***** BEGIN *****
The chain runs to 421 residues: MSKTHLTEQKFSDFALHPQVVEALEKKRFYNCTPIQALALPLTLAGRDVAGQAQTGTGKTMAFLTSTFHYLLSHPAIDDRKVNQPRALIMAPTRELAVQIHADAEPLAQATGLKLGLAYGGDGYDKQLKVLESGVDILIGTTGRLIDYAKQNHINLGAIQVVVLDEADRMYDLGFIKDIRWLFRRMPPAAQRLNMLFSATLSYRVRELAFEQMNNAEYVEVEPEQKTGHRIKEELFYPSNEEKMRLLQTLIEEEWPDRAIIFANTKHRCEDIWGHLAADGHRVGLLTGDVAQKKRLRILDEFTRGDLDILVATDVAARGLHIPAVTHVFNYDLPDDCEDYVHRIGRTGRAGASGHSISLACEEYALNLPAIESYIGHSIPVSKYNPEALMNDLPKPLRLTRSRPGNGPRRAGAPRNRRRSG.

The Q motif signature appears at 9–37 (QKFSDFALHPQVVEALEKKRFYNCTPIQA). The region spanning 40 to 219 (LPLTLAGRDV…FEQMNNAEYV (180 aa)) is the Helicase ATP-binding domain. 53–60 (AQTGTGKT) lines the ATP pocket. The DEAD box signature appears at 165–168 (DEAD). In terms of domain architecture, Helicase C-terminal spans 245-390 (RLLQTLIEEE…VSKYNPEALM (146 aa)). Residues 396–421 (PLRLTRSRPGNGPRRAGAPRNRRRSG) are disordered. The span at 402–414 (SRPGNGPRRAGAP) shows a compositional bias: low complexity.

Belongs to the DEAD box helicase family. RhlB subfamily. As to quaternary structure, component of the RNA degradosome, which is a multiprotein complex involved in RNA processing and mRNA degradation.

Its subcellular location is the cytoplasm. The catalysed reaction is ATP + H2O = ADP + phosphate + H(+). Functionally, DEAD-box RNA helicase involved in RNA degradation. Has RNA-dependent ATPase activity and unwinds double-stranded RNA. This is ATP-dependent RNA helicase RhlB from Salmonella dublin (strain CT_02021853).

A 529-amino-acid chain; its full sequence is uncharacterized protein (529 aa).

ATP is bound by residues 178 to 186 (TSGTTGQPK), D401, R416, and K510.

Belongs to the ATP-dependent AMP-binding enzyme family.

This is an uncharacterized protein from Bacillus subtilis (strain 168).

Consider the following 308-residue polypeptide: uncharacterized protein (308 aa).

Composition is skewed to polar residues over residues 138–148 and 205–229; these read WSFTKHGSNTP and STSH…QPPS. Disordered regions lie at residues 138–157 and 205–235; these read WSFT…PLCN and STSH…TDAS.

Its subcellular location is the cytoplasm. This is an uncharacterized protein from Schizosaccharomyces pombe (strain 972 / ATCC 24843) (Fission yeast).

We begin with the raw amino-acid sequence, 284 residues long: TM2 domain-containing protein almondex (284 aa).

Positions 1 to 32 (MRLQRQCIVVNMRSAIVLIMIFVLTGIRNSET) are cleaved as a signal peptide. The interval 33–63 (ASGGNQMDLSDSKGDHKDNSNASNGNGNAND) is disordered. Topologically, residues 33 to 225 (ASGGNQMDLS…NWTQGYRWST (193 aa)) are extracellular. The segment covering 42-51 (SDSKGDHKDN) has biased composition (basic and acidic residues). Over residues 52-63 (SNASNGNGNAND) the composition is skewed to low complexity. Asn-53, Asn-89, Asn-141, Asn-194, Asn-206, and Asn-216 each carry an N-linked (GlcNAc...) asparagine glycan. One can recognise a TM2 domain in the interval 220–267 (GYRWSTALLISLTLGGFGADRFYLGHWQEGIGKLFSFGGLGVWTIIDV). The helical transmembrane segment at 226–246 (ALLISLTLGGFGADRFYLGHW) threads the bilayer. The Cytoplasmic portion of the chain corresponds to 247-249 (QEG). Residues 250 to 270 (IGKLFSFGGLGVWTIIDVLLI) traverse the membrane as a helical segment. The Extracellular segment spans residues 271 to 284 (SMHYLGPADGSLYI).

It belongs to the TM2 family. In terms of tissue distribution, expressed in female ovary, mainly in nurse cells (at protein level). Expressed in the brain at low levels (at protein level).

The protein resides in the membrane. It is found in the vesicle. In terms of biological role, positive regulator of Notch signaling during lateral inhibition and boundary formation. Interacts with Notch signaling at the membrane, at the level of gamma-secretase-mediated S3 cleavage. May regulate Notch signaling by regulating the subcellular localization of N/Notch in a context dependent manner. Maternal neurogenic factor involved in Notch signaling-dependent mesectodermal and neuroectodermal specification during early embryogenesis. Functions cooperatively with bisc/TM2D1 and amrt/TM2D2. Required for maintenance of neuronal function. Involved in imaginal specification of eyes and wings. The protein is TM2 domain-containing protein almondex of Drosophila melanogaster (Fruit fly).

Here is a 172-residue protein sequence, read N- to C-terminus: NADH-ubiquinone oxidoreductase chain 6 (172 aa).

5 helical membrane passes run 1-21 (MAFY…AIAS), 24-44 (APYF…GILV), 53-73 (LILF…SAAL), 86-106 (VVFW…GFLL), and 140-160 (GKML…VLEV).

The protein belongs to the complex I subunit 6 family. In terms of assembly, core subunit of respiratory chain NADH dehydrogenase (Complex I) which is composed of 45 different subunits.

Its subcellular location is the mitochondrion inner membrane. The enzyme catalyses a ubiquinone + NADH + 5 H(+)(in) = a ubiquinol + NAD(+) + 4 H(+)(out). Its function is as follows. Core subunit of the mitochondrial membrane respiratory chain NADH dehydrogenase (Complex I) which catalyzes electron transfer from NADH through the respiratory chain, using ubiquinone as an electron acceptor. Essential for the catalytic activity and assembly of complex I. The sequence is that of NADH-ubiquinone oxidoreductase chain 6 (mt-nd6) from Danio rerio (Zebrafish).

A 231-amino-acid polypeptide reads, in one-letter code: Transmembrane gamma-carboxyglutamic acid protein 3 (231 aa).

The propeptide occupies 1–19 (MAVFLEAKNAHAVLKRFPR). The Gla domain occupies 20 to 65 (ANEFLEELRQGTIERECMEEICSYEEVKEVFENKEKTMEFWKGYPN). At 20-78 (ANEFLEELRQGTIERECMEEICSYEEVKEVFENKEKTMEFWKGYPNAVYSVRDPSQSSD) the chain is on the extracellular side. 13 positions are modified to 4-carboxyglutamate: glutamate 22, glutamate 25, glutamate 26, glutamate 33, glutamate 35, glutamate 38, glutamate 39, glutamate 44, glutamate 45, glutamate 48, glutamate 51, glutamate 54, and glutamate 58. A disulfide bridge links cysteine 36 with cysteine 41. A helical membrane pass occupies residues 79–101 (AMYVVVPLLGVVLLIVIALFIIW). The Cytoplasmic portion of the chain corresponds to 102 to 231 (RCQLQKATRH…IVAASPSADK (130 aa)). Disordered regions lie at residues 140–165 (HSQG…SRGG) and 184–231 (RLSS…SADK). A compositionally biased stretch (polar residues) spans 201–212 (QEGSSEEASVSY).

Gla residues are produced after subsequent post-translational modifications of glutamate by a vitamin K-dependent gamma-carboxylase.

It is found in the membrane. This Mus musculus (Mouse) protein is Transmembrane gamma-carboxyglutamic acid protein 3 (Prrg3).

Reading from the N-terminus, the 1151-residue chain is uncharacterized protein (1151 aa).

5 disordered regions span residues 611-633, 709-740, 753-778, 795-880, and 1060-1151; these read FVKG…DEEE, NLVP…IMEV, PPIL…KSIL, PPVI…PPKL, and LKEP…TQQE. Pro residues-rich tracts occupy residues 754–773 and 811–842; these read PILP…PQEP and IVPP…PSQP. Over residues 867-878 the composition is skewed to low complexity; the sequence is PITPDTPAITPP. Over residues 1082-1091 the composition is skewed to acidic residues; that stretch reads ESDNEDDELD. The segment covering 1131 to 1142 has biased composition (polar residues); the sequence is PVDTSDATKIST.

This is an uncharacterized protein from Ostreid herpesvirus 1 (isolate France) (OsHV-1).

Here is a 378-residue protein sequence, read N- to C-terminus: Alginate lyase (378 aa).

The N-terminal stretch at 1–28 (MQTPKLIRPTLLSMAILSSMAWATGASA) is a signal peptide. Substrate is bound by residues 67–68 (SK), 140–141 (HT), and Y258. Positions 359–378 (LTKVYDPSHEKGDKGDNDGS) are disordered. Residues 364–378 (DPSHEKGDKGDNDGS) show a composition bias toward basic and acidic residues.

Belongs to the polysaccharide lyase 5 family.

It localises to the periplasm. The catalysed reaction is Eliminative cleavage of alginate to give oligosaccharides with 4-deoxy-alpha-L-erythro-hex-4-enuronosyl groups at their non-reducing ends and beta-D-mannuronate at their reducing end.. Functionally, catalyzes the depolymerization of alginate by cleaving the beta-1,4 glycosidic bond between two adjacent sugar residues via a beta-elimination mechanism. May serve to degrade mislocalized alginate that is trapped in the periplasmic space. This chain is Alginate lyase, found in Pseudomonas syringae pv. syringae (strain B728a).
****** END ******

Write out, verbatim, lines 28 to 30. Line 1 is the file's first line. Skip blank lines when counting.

The N-terminal stretch at 1–28 (MQTPKLIRPTLLSMAILSSMAWATGASA) is a signal peptide. Substrate is bound by residues 67–68 (SK), 140–141 (HT), and Y258. Positions 359–378 (LTKVYDPSHEKGDKGDNDGS) are disordered. Residues 364–378 (DPSHEKGDKGDNDGS) show a composition bias toward basic and acidic residues.

Belongs to the polysaccharide lyase 5 family.

It localises to the periplasm. The catalysed reaction is Eliminative cleavage of alginate to give oligosaccharides with 4-deoxy-alpha-L-erythro-hex-4-enuronosyl groups at their non-reducing ends and beta-D-mannuronate at their reducing end.. Functionally, catalyzes the depolymerization of alginate by cleaving the beta-1,4 glycosidic bond between two adjacent sugar residues via a beta-elimination mechanism. May serve to degrade mislocalized alginate that is trapped in the periplasmic space. This chain is Alginate lyase, found in Pseudomonas syringae pv. syringae (strain B728a).